So moving on with the story, uh, we notice again what the angel said in verse seven. He said, "Get up and eat, otherwise the journey will be too much for you." Now the emphasis is still on Elijah's recuperation, but this time there is a mention of a journey. God is gently introducing to Elijah, um, hope and promise for the future. You see, Elijah thought that his journey with God was over. He thought that his time with God was done and that there was nothing left to do but die alone in the wilderness. But God had other ideas. God had not finished with Elijah, even though Elijah had given up on himself. Uh, with real gentleness, God doesn't give any details of the journey. And I think again, that's, that's really important because Elijah was still in the process of recuperating. So the last thing he needed was to hear God say, "Right Elijah,
Speaker 1:
18:00
I want you to leave here and devote yourself to a life of prayer and service, uh, walking on the edge of society, constantly vulnerable to the attacks of others so that my name will be glorified." Um, that would have been completely lacking in compassion and it would have stressed Elijah out even more. So, um, God doesn't give any details of the journey. He just gives the promise of a future worth living for. And in verse eight, we read this, "Elijah got up and ate and drank. Then he went, in the strength of that food, 40 days and 40 nights to Horeb, the Mount of God." And the fact that the journey lasted 40 days and 40 nights is highly significant, of course, because here he is being likened to Moses and his journey through the wilderness arriving at Sinai, which is the same place as Horeb, where Elijah was being led.
Speaker 1:
18:59
And so Elijah makes this journey, uh, and guess what? When he arrives, he goes back to sleep. Verse nine, "At that place, uh, he came to a cave and spent the night there." So more rest in order to face what lay ahead. So in this story of Elijah's depression, we see that God has physically restored him, uh, through food and sleep. We see that God has emotionally restored him through the promise of a future, and we see that God has spiritually restored him by bringing him back to Horeb, a sacred place. And having been healed and restored physically, emotionally, and spiritually, Elijah is now in a place to meet with God in an intense and powerful way. And that's the next phase of Elijah's story. We're not going to cover that in the rest of this podcast, but you might want to have a read on, um, about Elijah's story, in your own time.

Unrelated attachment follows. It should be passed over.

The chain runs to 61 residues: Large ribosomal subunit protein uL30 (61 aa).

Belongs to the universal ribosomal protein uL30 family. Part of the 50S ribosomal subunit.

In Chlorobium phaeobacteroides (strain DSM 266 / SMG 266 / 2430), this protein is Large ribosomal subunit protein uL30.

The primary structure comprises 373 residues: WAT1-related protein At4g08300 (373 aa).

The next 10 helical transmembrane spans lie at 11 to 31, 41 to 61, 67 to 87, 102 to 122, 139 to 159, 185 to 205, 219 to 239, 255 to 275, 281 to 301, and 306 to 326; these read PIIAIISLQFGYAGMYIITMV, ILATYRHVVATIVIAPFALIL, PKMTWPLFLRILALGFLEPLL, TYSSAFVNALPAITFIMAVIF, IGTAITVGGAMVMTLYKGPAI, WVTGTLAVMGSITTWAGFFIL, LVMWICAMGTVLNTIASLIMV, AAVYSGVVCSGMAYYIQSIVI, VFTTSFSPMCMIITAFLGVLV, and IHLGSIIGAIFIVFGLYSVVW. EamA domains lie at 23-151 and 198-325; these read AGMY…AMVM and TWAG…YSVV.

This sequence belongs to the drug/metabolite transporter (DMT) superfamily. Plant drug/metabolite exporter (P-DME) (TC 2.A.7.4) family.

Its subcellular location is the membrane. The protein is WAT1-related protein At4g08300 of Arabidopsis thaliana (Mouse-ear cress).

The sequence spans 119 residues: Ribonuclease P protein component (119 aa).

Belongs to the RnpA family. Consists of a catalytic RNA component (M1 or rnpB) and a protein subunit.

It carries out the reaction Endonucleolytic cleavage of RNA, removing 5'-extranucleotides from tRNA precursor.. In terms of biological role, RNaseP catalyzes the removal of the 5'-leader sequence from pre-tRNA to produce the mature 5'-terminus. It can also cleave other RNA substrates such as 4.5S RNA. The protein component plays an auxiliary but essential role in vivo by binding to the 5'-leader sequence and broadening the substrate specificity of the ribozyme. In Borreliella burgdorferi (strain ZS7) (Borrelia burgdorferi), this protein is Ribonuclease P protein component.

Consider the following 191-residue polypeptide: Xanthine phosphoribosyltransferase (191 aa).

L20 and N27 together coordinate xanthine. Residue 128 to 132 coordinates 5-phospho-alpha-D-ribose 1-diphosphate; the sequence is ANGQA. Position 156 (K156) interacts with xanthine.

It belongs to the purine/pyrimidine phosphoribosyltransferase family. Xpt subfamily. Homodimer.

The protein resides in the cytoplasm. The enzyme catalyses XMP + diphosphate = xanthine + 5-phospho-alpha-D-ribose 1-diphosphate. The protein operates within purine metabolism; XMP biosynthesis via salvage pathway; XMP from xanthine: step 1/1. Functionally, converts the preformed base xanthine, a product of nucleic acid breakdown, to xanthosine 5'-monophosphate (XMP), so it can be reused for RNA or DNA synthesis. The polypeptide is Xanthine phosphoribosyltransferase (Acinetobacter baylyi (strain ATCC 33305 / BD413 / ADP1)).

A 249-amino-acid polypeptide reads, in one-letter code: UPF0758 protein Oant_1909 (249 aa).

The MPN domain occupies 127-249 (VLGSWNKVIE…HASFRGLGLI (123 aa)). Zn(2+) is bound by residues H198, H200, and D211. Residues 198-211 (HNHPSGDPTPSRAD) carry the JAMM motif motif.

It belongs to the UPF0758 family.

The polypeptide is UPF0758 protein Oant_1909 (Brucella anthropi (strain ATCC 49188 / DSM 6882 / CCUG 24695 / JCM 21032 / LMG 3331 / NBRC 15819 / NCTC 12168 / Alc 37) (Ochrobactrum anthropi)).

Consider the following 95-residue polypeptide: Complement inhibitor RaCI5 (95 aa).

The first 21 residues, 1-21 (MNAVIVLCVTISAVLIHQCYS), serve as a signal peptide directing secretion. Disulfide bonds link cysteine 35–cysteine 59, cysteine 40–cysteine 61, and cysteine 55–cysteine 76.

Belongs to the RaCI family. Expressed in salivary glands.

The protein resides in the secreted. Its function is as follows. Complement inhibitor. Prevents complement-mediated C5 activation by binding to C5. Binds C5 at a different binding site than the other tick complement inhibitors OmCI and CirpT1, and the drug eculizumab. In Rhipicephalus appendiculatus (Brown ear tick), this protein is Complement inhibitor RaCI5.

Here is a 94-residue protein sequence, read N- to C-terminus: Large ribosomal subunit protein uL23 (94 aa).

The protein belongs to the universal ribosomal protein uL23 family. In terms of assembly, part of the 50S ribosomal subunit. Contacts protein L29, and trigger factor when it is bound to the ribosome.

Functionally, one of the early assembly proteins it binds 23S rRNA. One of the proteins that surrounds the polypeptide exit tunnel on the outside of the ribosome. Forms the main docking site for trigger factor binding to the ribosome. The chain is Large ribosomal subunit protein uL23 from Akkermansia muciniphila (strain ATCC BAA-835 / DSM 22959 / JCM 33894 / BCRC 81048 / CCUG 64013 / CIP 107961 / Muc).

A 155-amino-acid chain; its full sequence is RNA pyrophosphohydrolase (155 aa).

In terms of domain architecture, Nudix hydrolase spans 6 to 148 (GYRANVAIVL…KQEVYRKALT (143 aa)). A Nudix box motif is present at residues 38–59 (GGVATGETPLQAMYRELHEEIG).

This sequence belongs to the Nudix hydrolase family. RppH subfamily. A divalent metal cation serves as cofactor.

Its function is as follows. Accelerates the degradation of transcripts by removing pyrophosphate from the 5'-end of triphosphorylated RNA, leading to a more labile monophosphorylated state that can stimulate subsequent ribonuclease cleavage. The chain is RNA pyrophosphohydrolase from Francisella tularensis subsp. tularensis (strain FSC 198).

Speaker 1:
20:09
So what do we learn from this incredible passage? What does it have to say to you if you are suffering from depression or burnout today, or if you're feeling anxious or fearful for the future or on the edge of a precipice? What does this passage have to say to me when I find my parish ministry uh, sometimes so utterly overwhelming? Well, firstly, we are reminded to be kind to ourselves, to eat, to sleep, to rest up for a while. Don't be driven by other people's agendas at the expense of your health. Healing and restoration is a process that takes time and needs to engage, uh, with our body, mind, and spirit. And secondly, we've learned that how you or I might be feeling right now is not the end of the story. Uh, we don't have to roll over and die alone in the wilderness, either physically, spiritually, or emotionally.
Speaker 1:
21:13
Uh, God has not given up on you. This is not the end game. There is the promise of a journey. And when you are ready, God will take you on that journey. But he won't start it until you're ready because he loves you too much for that. So take your time. There's no hurry. And thirdly, we learned that, uh, your journey will lead you to a sacred place. It will lead you into intimacy with God, if that's where you want to go. Um, how you're feeling today is not the end game. Uh, I, I talk an awful lot in my sermons at church about finding God in the ordinary of life. Um, and the truth is that Christian spirituality is intensely pragmatic. God is with us in the real mess of life. That's what the Cross of Christ is all about. That's what the incarnation is all about.
Speaker 1:
22:11
The Word became flesh. God gets his hands dirty in the mess of our lives and he works, uh, in the most pragmatic way to restore us to life in all its fullness in body, mind, and spirit. That was the experience of Elijah, and that's the experience of so many Christians around the world. And it can be your experience as well. Uh, there's no rush. God is at work. He will restore you. He will heal you at a pace that you can handle. So go get some sleep. Get something to eat. Hear the promise for the future. And when you are good and ready, get up and follow God to the sacred places that he has in store for you. So I hope that this has been a useful podcast for you. If you want to continue the conversation, then please do email me, uh, steve.griffiths@london.anglican.org. Check out our website, standrewsenfield.com. Our Facebook page is St Andrew's Enfield. Uh, please do tell other people about this podcast. And don't forget to subscribe. So wherever you are, whatever you're doing. I hope that you have a, uh, a blessed and rested day and that you will know the peace and the healing of God on you in body, mind, and spirit. Bye.